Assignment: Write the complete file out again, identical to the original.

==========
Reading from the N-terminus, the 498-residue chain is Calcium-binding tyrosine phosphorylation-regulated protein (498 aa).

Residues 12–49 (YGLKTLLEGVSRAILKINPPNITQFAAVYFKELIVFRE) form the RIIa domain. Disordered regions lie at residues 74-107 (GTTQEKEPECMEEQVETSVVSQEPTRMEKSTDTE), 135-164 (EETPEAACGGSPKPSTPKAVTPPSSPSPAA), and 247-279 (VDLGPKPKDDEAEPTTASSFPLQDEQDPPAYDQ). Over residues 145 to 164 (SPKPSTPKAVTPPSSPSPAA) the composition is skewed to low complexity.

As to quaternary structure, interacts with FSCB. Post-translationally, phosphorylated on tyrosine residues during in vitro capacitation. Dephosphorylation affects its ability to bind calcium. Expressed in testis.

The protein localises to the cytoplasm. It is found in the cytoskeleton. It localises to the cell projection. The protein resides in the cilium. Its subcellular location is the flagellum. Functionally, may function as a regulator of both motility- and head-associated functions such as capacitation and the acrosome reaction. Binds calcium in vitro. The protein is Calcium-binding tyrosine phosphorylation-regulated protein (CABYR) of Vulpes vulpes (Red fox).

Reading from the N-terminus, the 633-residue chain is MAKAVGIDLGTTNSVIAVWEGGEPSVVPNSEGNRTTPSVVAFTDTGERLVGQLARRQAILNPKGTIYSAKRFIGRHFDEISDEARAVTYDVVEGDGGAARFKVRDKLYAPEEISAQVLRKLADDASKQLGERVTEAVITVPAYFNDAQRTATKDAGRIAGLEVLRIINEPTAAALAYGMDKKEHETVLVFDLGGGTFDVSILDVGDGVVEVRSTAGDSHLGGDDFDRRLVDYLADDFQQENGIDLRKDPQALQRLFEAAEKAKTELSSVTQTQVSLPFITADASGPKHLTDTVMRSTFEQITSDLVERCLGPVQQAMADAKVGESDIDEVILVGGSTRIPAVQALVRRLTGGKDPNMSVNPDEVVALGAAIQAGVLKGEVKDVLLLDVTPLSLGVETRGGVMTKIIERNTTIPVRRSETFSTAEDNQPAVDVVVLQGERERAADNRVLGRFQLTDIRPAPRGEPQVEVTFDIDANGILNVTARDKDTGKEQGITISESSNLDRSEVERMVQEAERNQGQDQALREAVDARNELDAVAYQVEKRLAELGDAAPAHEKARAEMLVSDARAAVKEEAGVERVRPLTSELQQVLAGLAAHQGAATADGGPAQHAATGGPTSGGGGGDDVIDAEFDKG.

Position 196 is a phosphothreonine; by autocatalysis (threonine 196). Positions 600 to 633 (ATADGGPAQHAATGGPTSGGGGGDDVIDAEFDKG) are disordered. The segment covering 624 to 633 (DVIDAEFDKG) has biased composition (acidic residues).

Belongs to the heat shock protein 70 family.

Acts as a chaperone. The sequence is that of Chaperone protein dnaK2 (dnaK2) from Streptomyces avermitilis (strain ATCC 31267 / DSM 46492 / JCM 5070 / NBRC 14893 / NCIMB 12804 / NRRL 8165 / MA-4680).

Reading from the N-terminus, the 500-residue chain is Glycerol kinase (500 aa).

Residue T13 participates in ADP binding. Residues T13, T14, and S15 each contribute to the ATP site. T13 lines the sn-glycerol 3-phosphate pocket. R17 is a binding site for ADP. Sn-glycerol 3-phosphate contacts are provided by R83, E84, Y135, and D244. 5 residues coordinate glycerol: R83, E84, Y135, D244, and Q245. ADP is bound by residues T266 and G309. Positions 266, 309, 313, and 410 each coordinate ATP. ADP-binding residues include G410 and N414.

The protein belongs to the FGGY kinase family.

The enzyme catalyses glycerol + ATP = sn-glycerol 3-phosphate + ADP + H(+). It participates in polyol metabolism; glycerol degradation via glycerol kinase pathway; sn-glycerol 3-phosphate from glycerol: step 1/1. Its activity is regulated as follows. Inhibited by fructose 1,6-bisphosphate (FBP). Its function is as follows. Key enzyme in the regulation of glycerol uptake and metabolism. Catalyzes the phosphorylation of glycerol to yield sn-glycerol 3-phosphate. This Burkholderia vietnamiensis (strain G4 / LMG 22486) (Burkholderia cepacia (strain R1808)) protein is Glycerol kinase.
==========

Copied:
Reading from the N-terminus, the 498-residue chain is Calcium-binding tyrosine phosphorylation-regulated protein (498 aa).

Residues 12–49 (YGLKTLLEGVSRAILKINPPNITQFAAVYFKELIVFRE) form the RIIa domain. Disordered regions lie at residues 74-107 (GTTQEKEPECMEEQVETSVVSQEPTRMEKSTDTE), 135-164 (EETPEAACGGSPKPSTPKAVTPPSSPSPAA), and 247-279 (VDLGPKPKDDEAEPTTASSFPLQDEQDPPAYDQ). Over residues 145 to 164 (SPKPSTPKAVTPPSSPSPAA) the composition is skewed to low complexity.

As to quaternary structure, interacts with FSCB. Post-translationally, phosphorylated on tyrosine residues during in vitro capacitation. Dephosphorylation affects its ability to bind calcium. Expressed in testis.

The protein localises to the cytoplasm. It is found in the cytoskeleton. It localises to the cell projection. The protein resides in the cilium. Its subcellular location is the flagellum. Functionally, may function as a regulator of both motility- and head-associated functions such as capacitation and the acrosome reaction. Binds calcium in vitro. The protein is Calcium-binding tyrosine phosphorylation-regulated protein (CABYR) of Vulpes vulpes (Red fox).

Reading from the N-terminus, the 633-residue chain is MAKAVGIDLGTTNSVIAVWEGGEPSVVPNSEGNRTTPSVVAFTDTGERLVGQLARRQAILNPKGTIYSAKRFIGRHFDEISDEARAVTYDVVEGDGGAARFKVRDKLYAPEEISAQVLRKLADDASKQLGERVTEAVITVPAYFNDAQRTATKDAGRIAGLEVLRIINEPTAAALAYGMDKKEHETVLVFDLGGGTFDVSILDVGDGVVEVRSTAGDSHLGGDDFDRRLVDYLADDFQQENGIDLRKDPQALQRLFEAAEKAKTELSSVTQTQVSLPFITADASGPKHLTDTVMRSTFEQITSDLVERCLGPVQQAMADAKVGESDIDEVILVGGSTRIPAVQALVRRLTGGKDPNMSVNPDEVVALGAAIQAGVLKGEVKDVLLLDVTPLSLGVETRGGVMTKIIERNTTIPVRRSETFSTAEDNQPAVDVVVLQGERERAADNRVLGRFQLTDIRPAPRGEPQVEVTFDIDANGILNVTARDKDTGKEQGITISESSNLDRSEVERMVQEAERNQGQDQALREAVDARNELDAVAYQVEKRLAELGDAAPAHEKARAEMLVSDARAAVKEEAGVERVRPLTSELQQVLAGLAAHQGAATADGGPAQHAATGGPTSGGGGGDDVIDAEFDKG.

Position 196 is a phosphothreonine; by autocatalysis (threonine 196). Positions 600 to 633 (ATADGGPAQHAATGGPTSGGGGGDDVIDAEFDKG) are disordered. The segment covering 624 to 633 (DVIDAEFDKG) has biased composition (acidic residues).

Belongs to the heat shock protein 70 family.

Acts as a chaperone. The sequence is that of Chaperone protein dnaK2 (dnaK2) from Streptomyces avermitilis (strain ATCC 31267 / DSM 46492 / JCM 5070 / NBRC 14893 / NCIMB 12804 / NRRL 8165 / MA-4680).

Reading from the N-terminus, the 500-residue chain is Glycerol kinase (500 aa).

Residue T13 participates in ADP binding. Residues T13, T14, and S15 each contribute to the ATP site. T13 lines the sn-glycerol 3-phosphate pocket. R17 is a binding site for ADP. Sn-glycerol 3-phosphate contacts are provided by R83, E84, Y135, and D244. 5 residues coordinate glycerol: R83, E84, Y135, D244, and Q245. ADP is bound by residues T266 and G309. Positions 266, 309, 313, and 410 each coordinate ATP. ADP-binding residues include G410 and N414.

The protein belongs to the FGGY kinase family.

The enzyme catalyses glycerol + ATP = sn-glycerol 3-phosphate + ADP + H(+). It participates in polyol metabolism; glycerol degradation via glycerol kinase pathway; sn-glycerol 3-phosphate from glycerol: step 1/1. Its activity is regulated as follows. Inhibited by fructose 1,6-bisphosphate (FBP). Its function is as follows. Key enzyme in the regulation of glycerol uptake and metabolism. Catalyzes the phosphorylation of glycerol to yield sn-glycerol 3-phosphate. This Burkholderia vietnamiensis (strain G4 / LMG 22486) (Burkholderia cepacia (strain R1808)) protein is Glycerol kinase.